Now a team of researchers has finally created the first detailed map of the crater- which measures over 160 kilometers across by using multi-beam sonars and have suggested that the resulting firestorm and global dust cloud caused the extinction of many land plants and large animals, including most of the dinosaurs.
In March 2013, an international team of researchers led by Charlie Paull of the Monterey Bay Aquarium Research Institute (MBARI) created the first detailed map of the Campeche Escarpment. The team used multi-beam sonars on the research vessel Falkor, operated by the Schmidt Ocean Institute.
Paull has long suspected that rocks associated with the impact might be exposed along the Campeche Escarpment, a 600-kilometer-long underwater cliff just northwest of the Yucatan Peninsula. Nearly 4,000 meters tall, the Campeche Escarpment is one of the steepest and tallest underwater features on Earth. It is comparable to one wall of the Grand Canyona€"except that it lies thousands of meters beneath the sea.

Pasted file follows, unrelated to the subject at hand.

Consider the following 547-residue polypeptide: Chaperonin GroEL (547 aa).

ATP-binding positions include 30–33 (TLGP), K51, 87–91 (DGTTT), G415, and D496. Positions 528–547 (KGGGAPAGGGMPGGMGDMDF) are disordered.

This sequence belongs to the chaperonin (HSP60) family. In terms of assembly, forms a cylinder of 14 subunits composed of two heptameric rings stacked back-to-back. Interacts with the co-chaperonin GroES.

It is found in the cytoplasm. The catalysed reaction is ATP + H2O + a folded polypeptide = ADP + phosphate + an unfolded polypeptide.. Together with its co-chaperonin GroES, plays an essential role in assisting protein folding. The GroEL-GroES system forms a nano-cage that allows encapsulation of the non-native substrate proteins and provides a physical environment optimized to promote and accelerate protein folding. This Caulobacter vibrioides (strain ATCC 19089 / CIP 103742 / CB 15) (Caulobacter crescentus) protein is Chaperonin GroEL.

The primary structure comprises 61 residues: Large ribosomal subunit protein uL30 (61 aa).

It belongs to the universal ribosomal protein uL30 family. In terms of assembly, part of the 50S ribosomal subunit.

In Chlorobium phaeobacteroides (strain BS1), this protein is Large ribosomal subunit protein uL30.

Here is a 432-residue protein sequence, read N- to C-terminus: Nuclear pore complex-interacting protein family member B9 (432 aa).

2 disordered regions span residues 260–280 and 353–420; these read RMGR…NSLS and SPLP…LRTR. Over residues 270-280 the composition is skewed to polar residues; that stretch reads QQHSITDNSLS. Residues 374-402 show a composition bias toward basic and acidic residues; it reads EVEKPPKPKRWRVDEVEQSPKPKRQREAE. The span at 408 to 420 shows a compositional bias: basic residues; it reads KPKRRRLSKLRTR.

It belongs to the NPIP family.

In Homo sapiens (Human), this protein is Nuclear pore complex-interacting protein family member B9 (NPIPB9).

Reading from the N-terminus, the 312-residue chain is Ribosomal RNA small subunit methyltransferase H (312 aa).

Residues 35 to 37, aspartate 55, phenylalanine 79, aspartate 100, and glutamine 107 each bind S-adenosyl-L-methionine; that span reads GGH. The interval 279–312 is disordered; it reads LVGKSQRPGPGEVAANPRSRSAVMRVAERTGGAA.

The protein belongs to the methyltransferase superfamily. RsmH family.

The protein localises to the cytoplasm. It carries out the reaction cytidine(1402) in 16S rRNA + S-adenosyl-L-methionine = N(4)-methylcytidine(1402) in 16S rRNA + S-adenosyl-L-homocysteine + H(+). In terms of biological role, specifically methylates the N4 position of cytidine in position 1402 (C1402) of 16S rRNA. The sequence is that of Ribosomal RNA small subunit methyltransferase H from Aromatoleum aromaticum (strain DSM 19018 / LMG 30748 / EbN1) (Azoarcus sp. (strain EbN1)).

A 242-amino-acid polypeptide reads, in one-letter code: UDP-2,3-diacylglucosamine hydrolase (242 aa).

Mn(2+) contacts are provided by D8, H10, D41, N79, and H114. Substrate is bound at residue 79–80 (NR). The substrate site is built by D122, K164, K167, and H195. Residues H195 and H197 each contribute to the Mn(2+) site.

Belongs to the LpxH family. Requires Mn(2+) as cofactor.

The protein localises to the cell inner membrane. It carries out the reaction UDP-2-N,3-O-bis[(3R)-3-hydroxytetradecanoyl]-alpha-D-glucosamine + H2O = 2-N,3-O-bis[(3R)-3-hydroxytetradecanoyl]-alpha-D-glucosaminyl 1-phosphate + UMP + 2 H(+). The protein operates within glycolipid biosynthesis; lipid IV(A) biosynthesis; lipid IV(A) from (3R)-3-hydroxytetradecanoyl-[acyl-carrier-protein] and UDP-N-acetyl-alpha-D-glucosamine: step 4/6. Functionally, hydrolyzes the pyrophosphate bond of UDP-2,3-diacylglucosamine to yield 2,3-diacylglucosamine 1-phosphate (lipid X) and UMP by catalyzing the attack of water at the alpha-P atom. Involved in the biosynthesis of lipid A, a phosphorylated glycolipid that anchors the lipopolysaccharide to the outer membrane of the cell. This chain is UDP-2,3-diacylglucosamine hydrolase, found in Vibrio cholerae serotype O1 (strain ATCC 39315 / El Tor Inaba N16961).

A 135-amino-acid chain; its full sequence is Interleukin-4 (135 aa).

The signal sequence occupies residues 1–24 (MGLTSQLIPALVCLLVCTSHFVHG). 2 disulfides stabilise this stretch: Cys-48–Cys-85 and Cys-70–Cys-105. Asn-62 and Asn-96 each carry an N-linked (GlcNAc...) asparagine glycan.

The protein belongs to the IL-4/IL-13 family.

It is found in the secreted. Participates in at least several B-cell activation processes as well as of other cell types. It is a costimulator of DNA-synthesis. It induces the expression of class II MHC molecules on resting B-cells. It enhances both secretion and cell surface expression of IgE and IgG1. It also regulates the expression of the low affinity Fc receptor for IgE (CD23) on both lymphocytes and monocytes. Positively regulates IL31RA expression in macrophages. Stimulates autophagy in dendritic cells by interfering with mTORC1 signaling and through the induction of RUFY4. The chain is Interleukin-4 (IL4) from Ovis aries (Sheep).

As in the walls of the Grand Canyon, sedimentary rock layers exposed on the face of the Campeche Escarpment provide a sequential record of the events that have occurred over millions of years. Based on the new maps, Paull believes that rocks formed before, during, and after the impact are all exposed along different parts of this underwater cliff.
The newly created maps of the Campeche Escarpment could open a new chapter in research about one of the largest extinction events in Earth's history.
The study will be presented at the meeting of the American Geophysical Union (AGU) in San Francisco.
--ANI (Posted on 10-12-2013)